I recently read a story about a university professor who distributed copies of the Ten Commandments to their students. They were not copied from the Bible. Nor arranged in a particular order.
The students were given the task to arrange the commandments in their order of importance.
What do you think they did?
About 90% of the students reversed the Biblical order, putting the commandments about how we are to treat our fellow man first and the commandments about how we are to relate to God last.
Sadly we live in an age where people are more concerned about their importance. Their relationships. And social justice. And less concerned about their relationship to God and their responsibilities toward Him.
Surely, the way we treat others is important. It’s a part of the Decalogue. But morality, integrity and ethical behavior should begin with our relationship with God.
The first commandment God gave Moses was, “Thou shalt have no other gods before me” (Ex. 20:3).
For centuries God’s people had been subject to the influence of the Egyptian gods. It is estimated there were over 2,000 named gods and goddesses in ancient Egypt. They represented wisdom, knowledge, life, death, vengeance, motherhood and of course one of the most famous, RA, the “god of sun and radiance.”
Israel was now entering a land where the Canaanite Baal gods involved worship that included gluttony, drunkenness, and sexual immorality. The temptation would be great for them to be like the people around them and participate in their idolatry. History records that the worship of other gods was a constant challenge that led to their downfall.
While our gods today are not literally animals or inanimate objects carved from wood or chiseled out of stone, we are still tempted by that same sin. Idolatry may be defined as an “excessive or blind adoration, reverence or devotion.” John Piper in a sermon entitled “What is idolatry?” defined it this way. “It is the thing loved or the person loved more than God, wanted more than God, desired more than God, treasured more than God, enjoyed more than God.”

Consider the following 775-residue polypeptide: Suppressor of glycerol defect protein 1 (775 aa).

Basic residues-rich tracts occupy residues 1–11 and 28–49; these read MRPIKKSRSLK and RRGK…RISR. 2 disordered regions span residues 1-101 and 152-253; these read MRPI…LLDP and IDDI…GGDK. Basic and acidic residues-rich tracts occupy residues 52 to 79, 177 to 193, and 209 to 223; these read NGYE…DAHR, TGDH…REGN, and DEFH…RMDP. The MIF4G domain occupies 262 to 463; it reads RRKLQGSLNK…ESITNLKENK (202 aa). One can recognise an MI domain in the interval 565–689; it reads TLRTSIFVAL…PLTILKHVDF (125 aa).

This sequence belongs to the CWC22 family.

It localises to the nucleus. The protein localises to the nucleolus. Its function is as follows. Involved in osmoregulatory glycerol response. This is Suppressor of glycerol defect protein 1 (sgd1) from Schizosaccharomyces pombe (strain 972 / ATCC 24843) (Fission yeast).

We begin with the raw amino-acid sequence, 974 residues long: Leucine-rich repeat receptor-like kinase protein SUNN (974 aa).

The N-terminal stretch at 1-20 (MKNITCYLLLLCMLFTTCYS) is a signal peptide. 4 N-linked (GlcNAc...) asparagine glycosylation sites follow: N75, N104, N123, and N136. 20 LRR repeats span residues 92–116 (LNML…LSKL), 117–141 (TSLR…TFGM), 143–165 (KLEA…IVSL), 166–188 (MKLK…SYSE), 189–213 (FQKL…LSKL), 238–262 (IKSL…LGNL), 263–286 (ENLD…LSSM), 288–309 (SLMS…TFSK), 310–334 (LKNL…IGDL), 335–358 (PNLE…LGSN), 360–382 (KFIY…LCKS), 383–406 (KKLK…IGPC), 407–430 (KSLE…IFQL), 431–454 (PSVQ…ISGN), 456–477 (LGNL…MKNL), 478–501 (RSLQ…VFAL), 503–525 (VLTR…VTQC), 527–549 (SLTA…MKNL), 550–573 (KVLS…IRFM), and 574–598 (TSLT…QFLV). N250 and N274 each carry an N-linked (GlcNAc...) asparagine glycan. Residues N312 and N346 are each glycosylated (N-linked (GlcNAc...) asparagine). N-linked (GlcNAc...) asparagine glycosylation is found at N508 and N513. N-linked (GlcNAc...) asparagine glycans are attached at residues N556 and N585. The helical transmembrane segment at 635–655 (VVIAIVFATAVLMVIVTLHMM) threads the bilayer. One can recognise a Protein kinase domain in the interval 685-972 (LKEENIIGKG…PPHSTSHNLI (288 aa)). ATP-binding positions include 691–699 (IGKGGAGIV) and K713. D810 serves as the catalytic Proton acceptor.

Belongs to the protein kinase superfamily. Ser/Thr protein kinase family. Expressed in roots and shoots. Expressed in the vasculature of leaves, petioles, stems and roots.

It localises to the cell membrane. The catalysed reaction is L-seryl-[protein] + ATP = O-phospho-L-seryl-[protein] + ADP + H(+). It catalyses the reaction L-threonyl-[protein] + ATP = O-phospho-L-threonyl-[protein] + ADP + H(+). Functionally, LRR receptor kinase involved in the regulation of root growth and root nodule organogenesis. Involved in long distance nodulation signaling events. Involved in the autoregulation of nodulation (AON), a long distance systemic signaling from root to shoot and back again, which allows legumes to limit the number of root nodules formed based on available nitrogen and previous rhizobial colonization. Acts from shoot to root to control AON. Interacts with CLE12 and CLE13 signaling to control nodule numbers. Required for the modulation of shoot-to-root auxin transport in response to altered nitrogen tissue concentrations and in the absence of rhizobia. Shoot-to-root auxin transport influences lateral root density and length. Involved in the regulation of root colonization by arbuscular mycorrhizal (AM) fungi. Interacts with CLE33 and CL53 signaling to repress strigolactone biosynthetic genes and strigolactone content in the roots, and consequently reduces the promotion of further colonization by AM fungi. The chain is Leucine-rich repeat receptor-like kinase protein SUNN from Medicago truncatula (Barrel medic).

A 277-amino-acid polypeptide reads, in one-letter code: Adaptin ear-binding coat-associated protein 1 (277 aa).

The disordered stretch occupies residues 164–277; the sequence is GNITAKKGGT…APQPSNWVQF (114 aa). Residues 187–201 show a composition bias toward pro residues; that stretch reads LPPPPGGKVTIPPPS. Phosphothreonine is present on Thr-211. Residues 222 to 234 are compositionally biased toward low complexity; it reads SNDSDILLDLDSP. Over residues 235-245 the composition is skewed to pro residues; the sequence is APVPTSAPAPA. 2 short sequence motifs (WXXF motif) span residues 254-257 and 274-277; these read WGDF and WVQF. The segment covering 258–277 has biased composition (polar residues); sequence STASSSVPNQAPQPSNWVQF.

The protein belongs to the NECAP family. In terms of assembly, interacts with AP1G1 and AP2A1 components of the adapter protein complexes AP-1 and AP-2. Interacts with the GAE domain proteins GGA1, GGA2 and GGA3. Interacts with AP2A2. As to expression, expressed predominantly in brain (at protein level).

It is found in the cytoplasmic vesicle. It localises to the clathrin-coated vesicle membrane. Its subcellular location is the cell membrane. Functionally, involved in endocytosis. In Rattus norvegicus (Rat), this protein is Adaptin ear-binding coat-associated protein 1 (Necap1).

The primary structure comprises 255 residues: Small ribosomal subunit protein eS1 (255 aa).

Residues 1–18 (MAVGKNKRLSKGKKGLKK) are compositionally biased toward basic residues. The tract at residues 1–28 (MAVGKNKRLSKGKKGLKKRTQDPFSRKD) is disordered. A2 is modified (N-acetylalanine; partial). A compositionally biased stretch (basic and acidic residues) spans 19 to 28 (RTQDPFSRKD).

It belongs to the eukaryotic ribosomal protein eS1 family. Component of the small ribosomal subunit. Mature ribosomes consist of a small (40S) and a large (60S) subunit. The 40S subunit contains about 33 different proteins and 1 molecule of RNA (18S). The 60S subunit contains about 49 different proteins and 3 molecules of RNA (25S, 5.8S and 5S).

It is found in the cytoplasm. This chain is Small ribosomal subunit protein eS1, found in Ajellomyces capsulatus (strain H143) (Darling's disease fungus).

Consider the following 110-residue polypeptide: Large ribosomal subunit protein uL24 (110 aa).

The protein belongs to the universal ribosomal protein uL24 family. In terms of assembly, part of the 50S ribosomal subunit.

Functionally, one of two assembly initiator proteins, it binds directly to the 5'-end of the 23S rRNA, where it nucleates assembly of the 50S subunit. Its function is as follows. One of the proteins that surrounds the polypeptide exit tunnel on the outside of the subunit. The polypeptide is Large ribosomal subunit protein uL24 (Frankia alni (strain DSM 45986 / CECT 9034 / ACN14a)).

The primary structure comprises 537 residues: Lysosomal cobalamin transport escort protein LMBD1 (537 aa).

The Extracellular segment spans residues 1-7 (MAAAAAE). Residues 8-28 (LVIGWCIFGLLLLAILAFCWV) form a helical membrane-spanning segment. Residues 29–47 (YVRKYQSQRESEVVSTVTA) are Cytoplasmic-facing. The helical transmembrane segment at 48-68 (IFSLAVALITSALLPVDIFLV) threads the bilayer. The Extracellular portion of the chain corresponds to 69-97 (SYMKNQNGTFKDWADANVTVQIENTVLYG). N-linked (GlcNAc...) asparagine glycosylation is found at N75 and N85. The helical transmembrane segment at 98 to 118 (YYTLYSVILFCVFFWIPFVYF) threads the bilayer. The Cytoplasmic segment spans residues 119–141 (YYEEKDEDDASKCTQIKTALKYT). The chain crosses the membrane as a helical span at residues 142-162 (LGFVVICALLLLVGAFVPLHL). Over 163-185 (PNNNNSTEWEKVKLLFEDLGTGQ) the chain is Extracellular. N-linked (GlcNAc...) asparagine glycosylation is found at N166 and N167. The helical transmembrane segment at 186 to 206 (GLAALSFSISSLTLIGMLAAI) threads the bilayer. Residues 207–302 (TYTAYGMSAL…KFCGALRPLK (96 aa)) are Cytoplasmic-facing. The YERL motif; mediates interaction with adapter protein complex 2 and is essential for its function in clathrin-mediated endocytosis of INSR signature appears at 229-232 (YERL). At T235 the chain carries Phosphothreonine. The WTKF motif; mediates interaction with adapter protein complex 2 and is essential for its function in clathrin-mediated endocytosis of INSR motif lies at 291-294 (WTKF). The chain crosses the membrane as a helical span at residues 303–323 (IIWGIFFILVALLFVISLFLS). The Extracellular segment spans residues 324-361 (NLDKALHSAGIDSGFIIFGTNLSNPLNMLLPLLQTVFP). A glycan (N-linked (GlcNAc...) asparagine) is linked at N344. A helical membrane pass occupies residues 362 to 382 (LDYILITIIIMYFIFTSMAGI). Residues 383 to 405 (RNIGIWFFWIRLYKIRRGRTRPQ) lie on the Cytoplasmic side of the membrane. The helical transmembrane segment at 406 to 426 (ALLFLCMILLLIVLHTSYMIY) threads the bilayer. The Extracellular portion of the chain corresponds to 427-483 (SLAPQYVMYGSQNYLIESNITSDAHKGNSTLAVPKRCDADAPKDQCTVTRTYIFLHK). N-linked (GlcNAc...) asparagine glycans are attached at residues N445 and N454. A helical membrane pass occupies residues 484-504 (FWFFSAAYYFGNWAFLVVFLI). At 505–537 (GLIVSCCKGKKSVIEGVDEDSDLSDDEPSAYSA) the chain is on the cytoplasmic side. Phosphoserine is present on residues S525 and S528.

Idolatry in our day begins with self-adulation and individualism. In his book Habits of the Heart, sociologist Robert Bellah, discovered a religious trend in America in which 81% of people agreed that “an individual should arrive at his or her own religious belief independent of any church or synagogue.”
He found many claiming to be Christians but “arriving at faith on their own terms–terms that make no demands on behavior.” During his research, he interviewed a young lady named Sheila who embodied this attitude.
“I believe in God,” she said. “I can’t remember the last time I went to church. But my faith has carried me a long way. It’s ‘Sheila-ism.’ Just my own little voice.”
Idolatry leaves the nature of the One true God and turns inward to an idolization of self. Selfish ambition. Fleshly desires. And carnal appetites. Our gods today consist of pleasure. Passion. Power. Position. And possessions.
The New Testament law of Christ calls for Christians to reject idol worship. “You shall have no other gods before me” Jesus affirmed this Truth when the devil tempted him in the wilderness (Matt 4:10). The apostle Paul warned that we do not become idolaters like ancient Israel (1 Cor. 10:7).
Idolatry is manifested today in greed, materialism, and love of money. The Bible admonishes us to “Put to death therefore what is earthly in you: sexual immorality, impurity, passion, evil desire, and covetousness, which is idolatry” (Col. 3:5).
Evidence that the human condition hasn’t changed much with the desire to worship something other than Jehovah God is evident in Paul’s description of the antinomians of his day–“whose end is destruction, whose god is their appetite, and whose glory is in their shame, who set their minds on earthly things” (Phil. 3:19).
The God who created us in His image is ever-present, all-powerful, and worthy of our praise and total commitment. He will protect and preserve you through the difficulties of life. And He desires a personal relationship with you.
God will not accept any place in your life except first place. It is a fair question to ask, “Who is your God?”
–Ken Weliever, The Preacherman